The Praecitrullus fistulosus PI 381749 from India was the most tolerant in both greenhouse trials. However, it will be difficult to use this resistance using traditional breeding methods because the genetic distance between the commercially cultivated watermelon and P. fistulosus is fairly large (Dane and Lang, 2004; Levi et al., 2005), such that crosses between P. fistulosus and Citrullus sp. are very difficult to make (Levi et al., 2005). However, this information on some resistance in PI 381749 to SqVYV may be useful to breeders in places where fruits of P. fistulosus commonly called ‘Tinda’ are used for human consumption.

The two Citrullus colocynthis desert watermelon PIs from Iran (PI 386015 and PI 386024) had significantly less disease compared with the controls in all the trials. Previously, several C. colocynthis PIs collected from Iran were found to be resistant to ZYMV (Boyhan et al., 1992). However, resistance to one virus may not always translate into resistance to others; for example, in 2006, we included PI 244018 in our field trials because it was reported to be resistant to WMV (Gillaspie and Wright, 1993) and PRSV-W (Strange et al., 2002). However, we found PI 244018 to be very susceptible to SqVYV. Interestingly, PI 386015 and several other C. colocynthis PIs in the collection are tolerant to whiteflies (Simmons and Levi, 2002) and broad mites (Kousik et al., 2007c) and PI 386024 has also been shown to posses some resistance to WMV (Gillaspie and Wright, 1993) and PI 386015 to powdery mildew (Davis et al., 2007). Apart from tolerance to whiteflies and broad mites, most of the C. colocynthis PIs also have resistance to spider mites (Lopez et al., 2005).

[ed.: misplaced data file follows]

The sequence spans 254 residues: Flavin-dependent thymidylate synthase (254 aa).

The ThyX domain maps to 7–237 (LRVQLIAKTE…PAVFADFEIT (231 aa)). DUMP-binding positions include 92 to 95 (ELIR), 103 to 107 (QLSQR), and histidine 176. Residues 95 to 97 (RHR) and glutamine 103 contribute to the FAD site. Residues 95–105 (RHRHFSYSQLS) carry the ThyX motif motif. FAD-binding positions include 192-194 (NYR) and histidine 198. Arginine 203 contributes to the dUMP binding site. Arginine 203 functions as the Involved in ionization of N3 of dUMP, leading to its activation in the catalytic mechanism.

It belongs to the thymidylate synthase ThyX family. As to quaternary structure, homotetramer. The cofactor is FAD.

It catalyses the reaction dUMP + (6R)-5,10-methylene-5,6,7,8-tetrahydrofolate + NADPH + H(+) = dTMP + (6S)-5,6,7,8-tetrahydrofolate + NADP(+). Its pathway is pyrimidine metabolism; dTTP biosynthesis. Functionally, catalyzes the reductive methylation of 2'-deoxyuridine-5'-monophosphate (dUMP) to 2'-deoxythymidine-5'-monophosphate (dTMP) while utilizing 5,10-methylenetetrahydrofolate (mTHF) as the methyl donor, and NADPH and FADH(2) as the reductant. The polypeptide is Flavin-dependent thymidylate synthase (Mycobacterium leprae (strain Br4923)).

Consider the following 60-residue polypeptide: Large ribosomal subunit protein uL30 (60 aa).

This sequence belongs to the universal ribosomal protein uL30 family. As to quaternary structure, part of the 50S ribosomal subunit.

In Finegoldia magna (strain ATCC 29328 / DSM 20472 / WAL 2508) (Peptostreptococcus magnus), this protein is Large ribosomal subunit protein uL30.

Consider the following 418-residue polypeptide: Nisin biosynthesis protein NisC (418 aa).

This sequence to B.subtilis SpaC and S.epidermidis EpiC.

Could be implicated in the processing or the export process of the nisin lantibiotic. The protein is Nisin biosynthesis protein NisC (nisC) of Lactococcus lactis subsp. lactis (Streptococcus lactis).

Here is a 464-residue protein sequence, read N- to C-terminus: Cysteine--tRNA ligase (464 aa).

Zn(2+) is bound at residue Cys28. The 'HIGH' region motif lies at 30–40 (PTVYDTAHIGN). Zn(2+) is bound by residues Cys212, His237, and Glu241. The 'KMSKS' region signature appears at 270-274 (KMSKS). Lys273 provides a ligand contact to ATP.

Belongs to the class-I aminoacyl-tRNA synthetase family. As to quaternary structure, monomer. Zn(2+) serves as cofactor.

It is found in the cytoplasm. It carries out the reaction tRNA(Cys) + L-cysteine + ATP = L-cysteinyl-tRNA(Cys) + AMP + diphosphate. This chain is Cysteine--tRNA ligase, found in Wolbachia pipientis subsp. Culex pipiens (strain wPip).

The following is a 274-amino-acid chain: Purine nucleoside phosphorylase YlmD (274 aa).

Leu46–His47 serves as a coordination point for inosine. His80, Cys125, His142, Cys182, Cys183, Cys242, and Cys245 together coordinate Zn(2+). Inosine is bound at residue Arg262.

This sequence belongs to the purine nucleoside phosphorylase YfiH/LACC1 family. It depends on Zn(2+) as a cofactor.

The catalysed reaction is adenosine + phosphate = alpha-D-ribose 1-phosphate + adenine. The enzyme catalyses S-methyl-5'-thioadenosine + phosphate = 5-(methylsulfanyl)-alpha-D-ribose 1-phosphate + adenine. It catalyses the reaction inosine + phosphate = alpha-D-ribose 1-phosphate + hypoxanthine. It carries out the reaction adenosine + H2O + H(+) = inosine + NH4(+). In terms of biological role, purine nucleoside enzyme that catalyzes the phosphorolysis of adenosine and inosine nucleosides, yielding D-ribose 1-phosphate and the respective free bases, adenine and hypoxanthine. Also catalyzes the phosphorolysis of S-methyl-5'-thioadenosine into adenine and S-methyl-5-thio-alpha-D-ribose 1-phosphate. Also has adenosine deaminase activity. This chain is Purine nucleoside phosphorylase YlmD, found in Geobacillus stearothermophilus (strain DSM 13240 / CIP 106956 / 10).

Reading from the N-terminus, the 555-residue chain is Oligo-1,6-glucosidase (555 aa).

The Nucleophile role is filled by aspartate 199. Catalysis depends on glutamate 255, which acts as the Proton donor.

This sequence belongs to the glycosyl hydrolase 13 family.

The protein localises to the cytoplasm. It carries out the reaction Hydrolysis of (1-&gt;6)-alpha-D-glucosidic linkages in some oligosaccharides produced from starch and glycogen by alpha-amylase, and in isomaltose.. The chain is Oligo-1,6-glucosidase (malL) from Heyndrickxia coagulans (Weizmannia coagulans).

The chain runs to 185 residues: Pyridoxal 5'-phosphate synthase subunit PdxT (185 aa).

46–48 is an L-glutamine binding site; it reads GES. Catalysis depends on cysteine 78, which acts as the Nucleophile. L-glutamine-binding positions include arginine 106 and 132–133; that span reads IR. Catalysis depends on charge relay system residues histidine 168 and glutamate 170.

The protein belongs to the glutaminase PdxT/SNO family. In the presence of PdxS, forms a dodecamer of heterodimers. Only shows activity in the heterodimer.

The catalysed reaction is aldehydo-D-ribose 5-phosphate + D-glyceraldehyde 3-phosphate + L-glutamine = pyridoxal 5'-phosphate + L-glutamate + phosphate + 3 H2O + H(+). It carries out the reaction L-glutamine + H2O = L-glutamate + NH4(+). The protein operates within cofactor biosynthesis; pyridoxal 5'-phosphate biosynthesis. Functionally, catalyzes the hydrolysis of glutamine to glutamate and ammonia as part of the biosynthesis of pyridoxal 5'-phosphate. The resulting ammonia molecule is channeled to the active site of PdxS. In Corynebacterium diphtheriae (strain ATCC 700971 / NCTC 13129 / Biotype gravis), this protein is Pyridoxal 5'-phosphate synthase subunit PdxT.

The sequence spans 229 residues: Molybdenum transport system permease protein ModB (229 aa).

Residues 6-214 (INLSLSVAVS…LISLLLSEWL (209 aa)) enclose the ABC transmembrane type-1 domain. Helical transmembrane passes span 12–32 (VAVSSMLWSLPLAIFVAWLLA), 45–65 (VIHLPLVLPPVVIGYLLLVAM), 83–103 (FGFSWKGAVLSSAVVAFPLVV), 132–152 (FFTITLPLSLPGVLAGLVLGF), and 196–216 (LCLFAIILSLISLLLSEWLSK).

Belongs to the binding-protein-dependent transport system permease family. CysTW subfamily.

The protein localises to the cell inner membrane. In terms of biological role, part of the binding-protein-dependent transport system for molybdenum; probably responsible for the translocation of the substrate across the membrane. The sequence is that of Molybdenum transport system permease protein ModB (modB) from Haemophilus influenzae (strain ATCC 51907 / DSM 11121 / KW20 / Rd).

A combination of resistance to whiteflies and the virus in a plant offers an interesting management strategy for many crops. Several sources of resistance to whiteflies have been identified in wild-type watermelon and it has been suggested that this resistance may be the result of the higher density of trichomes compared with most other Citrullus spp. (Simmons and Levi, 2002). However, horticulturally acceptable whitefly-resistant watermelon cultivars have not yet been developed. It would be interesting to evaluate the SqVYV-resistant PI identified in this study for resistance to whiteflies. In our greenhouse studies, the two SqVYV-resistant C. colocynthis PIs were mechanically inoculated, thus potentially overcoming any physical barriers that might offer resistance to the whiteflies. Although the C. colocynthis PI 386015 and PI 386024 are known to possess some resistance to whiteflies (Simmons and Levi, 2002), based on our study, it is possible that the whiteflies can still transmit the virus. Furthermore, our studies also indicate that the genes conferring tolerance to whiteflies and to SqVYV may be different. The two C. colocynthis can be useful sources of resistance for developing SqVYV-tolerant germplasm by crossing them with SqVYV-tolerant C. lanatus var. citroides or C. lanatus var. lanatus PIs. Although it is somewhat difficult to make a cross of C. colocynthis with the cultivated watermelon, successful crosses have been made (Levi et al., 2002) and germplasm released (Levi et al., 2006).